This Jamaican born star has been a part of the NYC scene since the 90s, but only in recent years has gone Full Fabulous Drag Queen. Now serving slick shows on both sides of the river, Koko Nutwata is here to quench the thirst!
Thotyssey: Hello Koko! How are you, and have you been able to get your vaccine yet?
Koko Nutwata: Hey! I’m doing well, staying busy and channeling my energies into creative projects at home. I am on the list of approved recipients, and waiting to get an appointment. Refreshing your screen has a whole new meaning.
Lol, tell me about it! Well, I guess we couldn’t expect this process to go too smoothly, but things are definitely looking up! Have you dabbled in digital drag this past year at all?
To be honest, I haven’t! At the start of the pandemic, I joined a few of the other girls in their Instagram shows, but not being in an actual space and feeling the exchange of energy with a live audience wasn’t the same. In fact, it left me feeling a bit empty–more isolated than we all were already feeling.
Virtual performance is definitely not for everyone, in regards to both performers and audiences. But we’ve got some live drag happening again, with limited capacity seating and social distance! It’s all good news, but it’s also a bit nerve-wracking, right?
I think there are two minds: so many are happy to be out and feeling socially alive again, but probably with some hesitation–or better yet, approaching with caution. There truly is nothing like going to your local bar, seeing a friendly face and catching your New York queens serving up a delicious menu all week long. I think as we see the vax distributed in higher numbers, the safer we will all feel.
So, time for the origin story: where are you from originally, and what were your interests as far as music, fashion, performance, etc. while growing up?
Well, I moved here in 1996 from Kingston, Jamaica to study dance–thus my heavy accent. I was a green apple, truly taking in everything NY had to offer. I was of course (and still am) heavily influenced by the musical artists of the 80’s and 90’s like Madonna and Queen, but also I have a deep appreciation for the 60’s and 70’s dish. I mean, the 70’s? Which gay doesn’t love disco and Diana Ross!?
I moved to one of the best cities in the world that molded me as an adult, and forged relationships with like-minded individuals that have lasted a lifetime. It was a big time in fashion as Jean Paul Gaultier was a hot ticket, and we were finally moving away from the fear of the AIDS crisis. The work and liberation that so many had fought for was being seen. I felt that coming here was the best thing I did for my spiritual health; I was free to be me, and like so many others I felt like I could finally do something with my talents.
When did you first become Koko?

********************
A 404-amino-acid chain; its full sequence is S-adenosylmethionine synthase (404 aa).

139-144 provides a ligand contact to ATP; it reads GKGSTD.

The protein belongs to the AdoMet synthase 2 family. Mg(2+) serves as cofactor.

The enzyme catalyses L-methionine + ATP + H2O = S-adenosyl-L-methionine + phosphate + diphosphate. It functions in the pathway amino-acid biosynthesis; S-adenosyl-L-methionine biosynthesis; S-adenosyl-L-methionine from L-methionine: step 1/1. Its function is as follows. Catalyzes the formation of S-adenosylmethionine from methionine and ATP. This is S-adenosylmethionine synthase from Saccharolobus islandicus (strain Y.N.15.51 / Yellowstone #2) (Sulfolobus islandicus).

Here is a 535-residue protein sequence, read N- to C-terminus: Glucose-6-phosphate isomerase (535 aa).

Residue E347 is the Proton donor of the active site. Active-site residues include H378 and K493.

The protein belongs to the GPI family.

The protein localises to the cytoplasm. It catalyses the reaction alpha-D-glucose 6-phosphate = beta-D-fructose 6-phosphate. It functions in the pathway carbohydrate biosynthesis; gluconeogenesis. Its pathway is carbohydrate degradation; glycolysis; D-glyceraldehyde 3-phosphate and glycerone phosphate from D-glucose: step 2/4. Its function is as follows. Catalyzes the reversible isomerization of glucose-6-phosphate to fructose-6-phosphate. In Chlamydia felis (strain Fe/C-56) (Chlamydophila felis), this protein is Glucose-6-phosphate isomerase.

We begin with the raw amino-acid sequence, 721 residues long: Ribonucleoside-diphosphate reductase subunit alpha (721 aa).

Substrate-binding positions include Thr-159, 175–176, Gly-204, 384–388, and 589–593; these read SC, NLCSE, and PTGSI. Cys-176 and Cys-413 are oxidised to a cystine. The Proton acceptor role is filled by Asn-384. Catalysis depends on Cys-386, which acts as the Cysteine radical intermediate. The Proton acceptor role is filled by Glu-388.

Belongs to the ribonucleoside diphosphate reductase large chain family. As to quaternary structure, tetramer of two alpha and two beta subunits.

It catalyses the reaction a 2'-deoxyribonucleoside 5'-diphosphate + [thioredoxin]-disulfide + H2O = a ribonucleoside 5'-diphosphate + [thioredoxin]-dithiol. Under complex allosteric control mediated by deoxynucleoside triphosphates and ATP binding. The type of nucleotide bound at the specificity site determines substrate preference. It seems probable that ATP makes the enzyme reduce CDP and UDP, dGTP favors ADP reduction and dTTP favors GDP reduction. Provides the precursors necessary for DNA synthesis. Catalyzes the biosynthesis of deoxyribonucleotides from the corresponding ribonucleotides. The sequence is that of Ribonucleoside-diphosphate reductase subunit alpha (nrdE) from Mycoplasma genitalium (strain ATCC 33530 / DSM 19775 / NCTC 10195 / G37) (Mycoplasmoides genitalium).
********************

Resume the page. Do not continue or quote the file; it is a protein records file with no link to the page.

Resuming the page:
I recall your number for the a season finale of “Polish!” It was very elaborate with your amazing exotic costume and sexy dancers. And there was a skull prop!
Good Ole Jamaican, Grace Jones.
How do you like the whole drag competition scene? Is it stressful, or do you enjoy the sisterhood and the thrill of performing?
I personally don’t thrive on competition. I’m already competing with the creative director in my head–that’s enough. However, to market your brand as a newbie and hone stage presence / character, it’s important to compete. It matures your drag, just from observation at least. My experiences in every competition to date–Polish the Queen, Reign [at The Ritz] and Drag Wars [at Pieces]–have been extremely positive. The hosts have been gracious and supportive, and the other competitors welcoming and kind. Kindness is key for me.
Besides those competitions and frequent Manhattan guest spots, you’re also frequently a Jersey Gurl! Do you see a big difference between those two states as far as drag scenes go?
The trans-Hudson relationship is like a complicated marriage. However, all the queens in this area are like the bridge-and-tunnel club, because we are all interchangeable. Particularly with the lockdown in NYC, we saw a lot more of our city girls frequenting NJ. I think it’s a good marriage; the scenes are pretty similar, NJ really doesn’t stink after all.
I love Club Feathers; they are the oldest gay night club in NJ, and both the owners treat their talent with respect and kindness. My sisters this weekend are stellar, and I am really excited to be sharing the stage with them again.
And Sunday, you’ll be back in Manhattan for Drag Me to the Ritz, hosted by another crossover Jersey Gurl: Lady Celestina! Tina Twirler and Luxx Noir London will be your fellow guest performers that night.
I told you it’s a marriage! It’s gonna be my first time working with Lady Celestina–and really, the weekend can’t get here fast enough. I’m sewing my life away as we speak. We are gonna serve up some tea, gurl. Cue Mariah Carey, giving it “My All.”
Anything else coming up for you?
I’ll be back in NJ with my good good Judy Kimmy Sumony for her brunch in March, and working on a few other monthly appearances for another restaurant in NY. Just taking it as it comes, enjoying the ride.
Amen! Final question: who are you rooting for in Drag Race?
Good question, but tough question! I could give kudos across the board to all the girls, because of the commitment and polish so many of them have brought to the stage this season. However, I have a huge respect and appreciation for Gottmik because they’re further breaking barriers and stereotypes for our community, and doing it with such conviction and bravery. The main goal here is always to be seen as equal and no different, in a world where we are always being put into boxes and labeled for the comfort of others and their acceptance.
Well said! Have great shows this weekend, Koko!